4.01.2009

Graphic Novel Of The Month

A Drifting Life (Drawn & Quarterly): Yoshihiro Tatsumi’s autobiographical tome clocks in at 850+ pages, chronicling the post-war manga boom and Tatsumi’s own quest to differentiate his tonally serious gekiga (“dramatic pictures”) style from the larger context of the sometimes whimsical and gag-oriented manga strips of the time. There’s a lot of repetition in this book about Tatsumi’s lifestyle and many non sequitur scenes that abruptly interject into the book’s natural flow. I believe this is done deliberately to illustrate the initial excitement that more traditional manga brought Tatsumi’s life, but also the eventual boredom and frustration he regarded it with as well. As he states very clearly, he grew tired of simply drawing “childish things jumping about” and continually tried to lead his life and career in a more adult and culturally significant way through his subject matter. I think Tatsumi hits a mental turning point around 1955 with the publishing of the story “The Man Smiling in the Dark,” a self-decribed "detective thriller" with cinematic influences from both Western and Eastern films. It was so much fun to see his gekiga style begin to coalesce, the heyday of manga, meeting other creators with similar interests, cold pitching ideas to numerous publishers, and getting a few deals that allowed him to make a higher than average salary and living. All the while, Tatsumi has an instinctive drive never to be satisfied or settle with his output, his fellow creators challenge each other to bring out their best work, and he tries to push his own style toward being a step ahead (or at least, a step in a different direction) from where the industry as a whole was moving. He’s not afraid to voice unpopular opinions about wanting to drop “manga” from the subtitle of his books, and begins utilizing a more decompressed film noir-ish style that emphasized pace, panel design, and sparse dialogue over cramming as much as possible into a page with a relatively simplistic set of four standard panels. While it sounds passé today, this approach was considered highly experimental at the time. It was at this time that Tatsumi began pondering the form’s “synchronization of panel and time,” culminating with the Shadow anthology in 1956. Tatsumi always comes across as a humble guy; as a creator, he consistently shows a degree of uncertainty after completing a work, wondering if it’s too experimental and will reach an audience or if his artistic choices have actually doomed his publisher(!) As a young man with limited experience, he questions whether it’s better to simply go along with his contemporaries and the prevailing wisdom of the time or listen to his instincts and pour energy into the divergence of his new methodology. As I mentioned before, the work is punctuated by random cultural events, social landmarks, and political developments. Another recurring dynamic that pops up is the presence of a ubiquitous mailman who tracks him down to deliver letters and telegrams, knowing his routine and where he’ll hang out based on time of month, day of week, social circles, and what’s generally happening in the world. Whether factual, embellished, or imagined, the mailman serves as metaphor for how Tatsumi can’t escape from manga; the two are linked in perpetuity. Even when he craves a brief respite, it always finds him and pulls him back toward his calling. I enjoyed the rude awakening that the Skyscraper anthology becomes for Tatsumi, as both editor and contributor. He quickly learns that the business aspect and art aspect of the publishing industry can butt heads at times and can be competing paradigms, in conflict with their respective objectives. To further this point, a fellow contributor later suggests that a friend function as editor. This friend has a business degree and has experienced much success in that world. The Tatsumi character simply says “I never thought of that.” This isn’t an indictment of his intelligence or own brand of business acumen, but effectively illustrates how thoroughly he thinks of himself as an artist. It wasn’t even in his DNA to consider it a business, or that editorial could perform as a non-artistic business function. It was also interesting to see that in 1959 Japan underwent a comparable witch hunt, like the one Dr. Wertham catalyzed here. This culminated with ludicrous statements from the government like “any book with pages, 2/3 or more of which is without text, is immoral,” in response to some of the moody, decompressed crime tales he and his brethren were making a living from. The end of this book plays anti-climactic, it abruptly stops. There’s another “end” in the epilogue story about attending funeral services of the legendary Osamu Tezuka. The repetitive themes found here basically amount to Tatsumi committing to comics, and his gekiga quest, forever. Since his quest to elevate manga to gekiga proportions is admittedly not yet over, perhaps it is fitting that the inconclusive endings (think The Sopranos, Battlestar Galactica, Angel, etc.) are utilized as just another recurring theme. Anyone interested in autobiographical comics, a historical overview of manga from an individual perspective, or Tatsumi’s stellar work (Drawn & Quarterly having now translated – thanks to Adrian Tomine – The Push Man & Other Stories, Abandon the Old in Tokyo, and Good-Bye) should definitely check this out. Though I would have loved another essay or interview excerpt from Tomine included (as was the case in the aforementioned works), at 850+ pages for $29.99, this is both fantastic reading and a bargain. The only April Fool's Day joke is the one you play on yourself if you don't buy this book. Grade A+.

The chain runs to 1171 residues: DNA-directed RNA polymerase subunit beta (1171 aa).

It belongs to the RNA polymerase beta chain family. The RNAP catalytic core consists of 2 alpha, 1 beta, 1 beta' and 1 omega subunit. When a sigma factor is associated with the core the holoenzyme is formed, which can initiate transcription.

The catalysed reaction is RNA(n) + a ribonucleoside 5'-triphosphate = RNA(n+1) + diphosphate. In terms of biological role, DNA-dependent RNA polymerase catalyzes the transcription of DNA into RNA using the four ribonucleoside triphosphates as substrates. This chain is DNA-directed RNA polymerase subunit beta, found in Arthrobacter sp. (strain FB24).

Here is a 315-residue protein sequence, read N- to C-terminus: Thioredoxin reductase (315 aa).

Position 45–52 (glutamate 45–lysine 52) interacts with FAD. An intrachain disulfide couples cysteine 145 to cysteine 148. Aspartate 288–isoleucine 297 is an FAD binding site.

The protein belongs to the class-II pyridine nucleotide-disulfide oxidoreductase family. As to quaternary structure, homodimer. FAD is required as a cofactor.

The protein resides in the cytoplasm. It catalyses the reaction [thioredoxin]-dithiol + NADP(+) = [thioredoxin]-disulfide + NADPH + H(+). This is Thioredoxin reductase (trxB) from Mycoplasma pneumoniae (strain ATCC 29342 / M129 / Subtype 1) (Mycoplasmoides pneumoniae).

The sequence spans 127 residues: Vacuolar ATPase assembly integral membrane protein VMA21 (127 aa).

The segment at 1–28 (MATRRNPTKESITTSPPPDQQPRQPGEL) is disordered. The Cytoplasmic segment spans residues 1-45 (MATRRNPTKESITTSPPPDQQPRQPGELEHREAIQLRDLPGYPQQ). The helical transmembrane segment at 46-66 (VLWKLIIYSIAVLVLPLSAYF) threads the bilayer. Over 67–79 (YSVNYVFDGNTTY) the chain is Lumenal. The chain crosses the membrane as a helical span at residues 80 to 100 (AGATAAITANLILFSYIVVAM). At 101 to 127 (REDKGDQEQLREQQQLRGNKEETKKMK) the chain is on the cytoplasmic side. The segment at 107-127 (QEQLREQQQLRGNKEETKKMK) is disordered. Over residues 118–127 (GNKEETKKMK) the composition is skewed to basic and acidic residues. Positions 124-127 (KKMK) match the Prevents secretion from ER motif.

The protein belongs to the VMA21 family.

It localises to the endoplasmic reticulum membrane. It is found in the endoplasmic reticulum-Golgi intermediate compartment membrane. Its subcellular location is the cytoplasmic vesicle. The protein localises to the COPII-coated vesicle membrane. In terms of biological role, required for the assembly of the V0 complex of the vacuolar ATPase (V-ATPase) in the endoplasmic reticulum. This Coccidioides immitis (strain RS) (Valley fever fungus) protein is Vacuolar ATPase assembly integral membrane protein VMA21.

2 Comments:

At 2:30 PM, Blogger Ryan Claytor said...

Wows. This sounds killer. Looking into it.

Ryan Claytor
Elephant Eater Comics
http://www.ElephantEater.com

 
At 4:13 PM, Blogger Justin said...

Hard for me to see autobio comics and not think of you!

Enjoy,

Justin